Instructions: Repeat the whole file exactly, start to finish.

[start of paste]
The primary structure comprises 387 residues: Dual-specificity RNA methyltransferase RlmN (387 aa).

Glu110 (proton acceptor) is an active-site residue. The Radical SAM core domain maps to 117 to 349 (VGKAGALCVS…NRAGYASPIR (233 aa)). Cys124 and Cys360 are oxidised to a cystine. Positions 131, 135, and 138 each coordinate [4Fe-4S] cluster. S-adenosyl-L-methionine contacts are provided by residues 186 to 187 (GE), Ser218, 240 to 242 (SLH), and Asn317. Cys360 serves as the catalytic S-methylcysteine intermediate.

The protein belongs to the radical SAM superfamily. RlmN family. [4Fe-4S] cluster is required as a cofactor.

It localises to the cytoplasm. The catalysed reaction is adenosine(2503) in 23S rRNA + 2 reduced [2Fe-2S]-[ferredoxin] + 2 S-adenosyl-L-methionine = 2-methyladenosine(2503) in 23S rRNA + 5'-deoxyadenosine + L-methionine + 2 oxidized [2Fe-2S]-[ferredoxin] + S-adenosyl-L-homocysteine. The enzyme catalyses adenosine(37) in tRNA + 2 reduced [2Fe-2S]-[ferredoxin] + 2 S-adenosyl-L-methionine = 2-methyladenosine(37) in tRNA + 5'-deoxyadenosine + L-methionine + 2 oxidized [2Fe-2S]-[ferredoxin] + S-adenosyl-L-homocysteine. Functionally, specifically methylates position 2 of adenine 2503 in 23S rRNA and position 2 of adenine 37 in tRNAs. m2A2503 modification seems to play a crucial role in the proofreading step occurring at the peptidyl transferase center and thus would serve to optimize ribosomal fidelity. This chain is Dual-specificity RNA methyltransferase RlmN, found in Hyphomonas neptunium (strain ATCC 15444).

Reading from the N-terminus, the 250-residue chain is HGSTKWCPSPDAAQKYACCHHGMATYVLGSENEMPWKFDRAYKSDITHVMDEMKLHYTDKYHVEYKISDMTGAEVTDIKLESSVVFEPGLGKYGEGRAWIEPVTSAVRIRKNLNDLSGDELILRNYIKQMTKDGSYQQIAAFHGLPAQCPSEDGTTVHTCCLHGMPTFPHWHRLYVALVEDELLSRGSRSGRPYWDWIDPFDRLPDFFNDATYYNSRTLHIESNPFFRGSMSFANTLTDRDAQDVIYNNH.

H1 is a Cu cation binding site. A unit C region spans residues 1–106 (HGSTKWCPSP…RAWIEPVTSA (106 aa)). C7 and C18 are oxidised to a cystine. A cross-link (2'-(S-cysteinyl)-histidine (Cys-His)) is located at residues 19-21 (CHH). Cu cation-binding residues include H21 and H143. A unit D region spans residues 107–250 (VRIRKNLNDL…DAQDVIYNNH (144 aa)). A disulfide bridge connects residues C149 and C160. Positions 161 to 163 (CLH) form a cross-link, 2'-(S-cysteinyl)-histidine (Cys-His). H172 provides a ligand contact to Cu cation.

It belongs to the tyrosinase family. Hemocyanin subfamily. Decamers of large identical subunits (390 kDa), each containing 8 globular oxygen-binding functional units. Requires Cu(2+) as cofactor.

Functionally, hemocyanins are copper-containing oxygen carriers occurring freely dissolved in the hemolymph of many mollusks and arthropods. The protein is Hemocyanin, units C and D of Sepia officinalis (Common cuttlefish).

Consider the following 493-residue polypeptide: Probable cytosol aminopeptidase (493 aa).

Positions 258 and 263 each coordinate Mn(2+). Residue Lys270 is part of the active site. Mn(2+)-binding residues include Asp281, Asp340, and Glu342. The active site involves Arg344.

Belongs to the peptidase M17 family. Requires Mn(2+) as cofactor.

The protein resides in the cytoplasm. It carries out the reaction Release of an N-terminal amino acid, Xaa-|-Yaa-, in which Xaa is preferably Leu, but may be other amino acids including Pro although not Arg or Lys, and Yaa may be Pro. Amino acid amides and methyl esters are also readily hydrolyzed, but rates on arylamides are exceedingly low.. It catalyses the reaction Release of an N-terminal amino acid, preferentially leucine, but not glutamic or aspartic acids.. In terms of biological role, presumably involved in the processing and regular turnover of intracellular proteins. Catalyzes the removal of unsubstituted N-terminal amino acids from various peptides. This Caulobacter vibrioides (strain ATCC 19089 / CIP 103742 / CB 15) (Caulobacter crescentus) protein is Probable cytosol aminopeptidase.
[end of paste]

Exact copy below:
The primary structure comprises 387 residues: Dual-specificity RNA methyltransferase RlmN (387 aa).

Glu110 (proton acceptor) is an active-site residue. The Radical SAM core domain maps to 117 to 349 (VGKAGALCVS…NRAGYASPIR (233 aa)). Cys124 and Cys360 are oxidised to a cystine. Positions 131, 135, and 138 each coordinate [4Fe-4S] cluster. S-adenosyl-L-methionine contacts are provided by residues 186 to 187 (GE), Ser218, 240 to 242 (SLH), and Asn317. Cys360 serves as the catalytic S-methylcysteine intermediate.

The protein belongs to the radical SAM superfamily. RlmN family. [4Fe-4S] cluster is required as a cofactor.

It localises to the cytoplasm. The catalysed reaction is adenosine(2503) in 23S rRNA + 2 reduced [2Fe-2S]-[ferredoxin] + 2 S-adenosyl-L-methionine = 2-methyladenosine(2503) in 23S rRNA + 5'-deoxyadenosine + L-methionine + 2 oxidized [2Fe-2S]-[ferredoxin] + S-adenosyl-L-homocysteine. The enzyme catalyses adenosine(37) in tRNA + 2 reduced [2Fe-2S]-[ferredoxin] + 2 S-adenosyl-L-methionine = 2-methyladenosine(37) in tRNA + 5'-deoxyadenosine + L-methionine + 2 oxidized [2Fe-2S]-[ferredoxin] + S-adenosyl-L-homocysteine. Functionally, specifically methylates position 2 of adenine 2503 in 23S rRNA and position 2 of adenine 37 in tRNAs. m2A2503 modification seems to play a crucial role in the proofreading step occurring at the peptidyl transferase center and thus would serve to optimize ribosomal fidelity. This chain is Dual-specificity RNA methyltransferase RlmN, found in Hyphomonas neptunium (strain ATCC 15444).

Reading from the N-terminus, the 250-residue chain is HGSTKWCPSPDAAQKYACCHHGMATYVLGSENEMPWKFDRAYKSDITHVMDEMKLHYTDKYHVEYKISDMTGAEVTDIKLESSVVFEPGLGKYGEGRAWIEPVTSAVRIRKNLNDLSGDELILRNYIKQMTKDGSYQQIAAFHGLPAQCPSEDGTTVHTCCLHGMPTFPHWHRLYVALVEDELLSRGSRSGRPYWDWIDPFDRLPDFFNDATYYNSRTLHIESNPFFRGSMSFANTLTDRDAQDVIYNNH.

H1 is a Cu cation binding site. A unit C region spans residues 1–106 (HGSTKWCPSP…RAWIEPVTSA (106 aa)). C7 and C18 are oxidised to a cystine. A cross-link (2'-(S-cysteinyl)-histidine (Cys-His)) is located at residues 19-21 (CHH). Cu cation-binding residues include H21 and H143. A unit D region spans residues 107–250 (VRIRKNLNDL…DAQDVIYNNH (144 aa)). A disulfide bridge connects residues C149 and C160. Positions 161 to 163 (CLH) form a cross-link, 2'-(S-cysteinyl)-histidine (Cys-His). H172 provides a ligand contact to Cu cation.

It belongs to the tyrosinase family. Hemocyanin subfamily. Decamers of large identical subunits (390 kDa), each containing 8 globular oxygen-binding functional units. Requires Cu(2+) as cofactor.

Functionally, hemocyanins are copper-containing oxygen carriers occurring freely dissolved in the hemolymph of many mollusks and arthropods. The protein is Hemocyanin, units C and D of Sepia officinalis (Common cuttlefish).

Consider the following 493-residue polypeptide: Probable cytosol aminopeptidase (493 aa).

Positions 258 and 263 each coordinate Mn(2+). Residue Lys270 is part of the active site. Mn(2+)-binding residues include Asp281, Asp340, and Glu342. The active site involves Arg344.

Belongs to the peptidase M17 family. Requires Mn(2+) as cofactor.

The protein resides in the cytoplasm. It carries out the reaction Release of an N-terminal amino acid, Xaa-|-Yaa-, in which Xaa is preferably Leu, but may be other amino acids including Pro although not Arg or Lys, and Yaa may be Pro. Amino acid amides and methyl esters are also readily hydrolyzed, but rates on arylamides are exceedingly low.. It catalyses the reaction Release of an N-terminal amino acid, preferentially leucine, but not glutamic or aspartic acids.. In terms of biological role, presumably involved in the processing and regular turnover of intracellular proteins. Catalyzes the removal of unsubstituted N-terminal amino acids from various peptides. This Caulobacter vibrioides (strain ATCC 19089 / CIP 103742 / CB 15) (Caulobacter crescentus) protein is Probable cytosol aminopeptidase.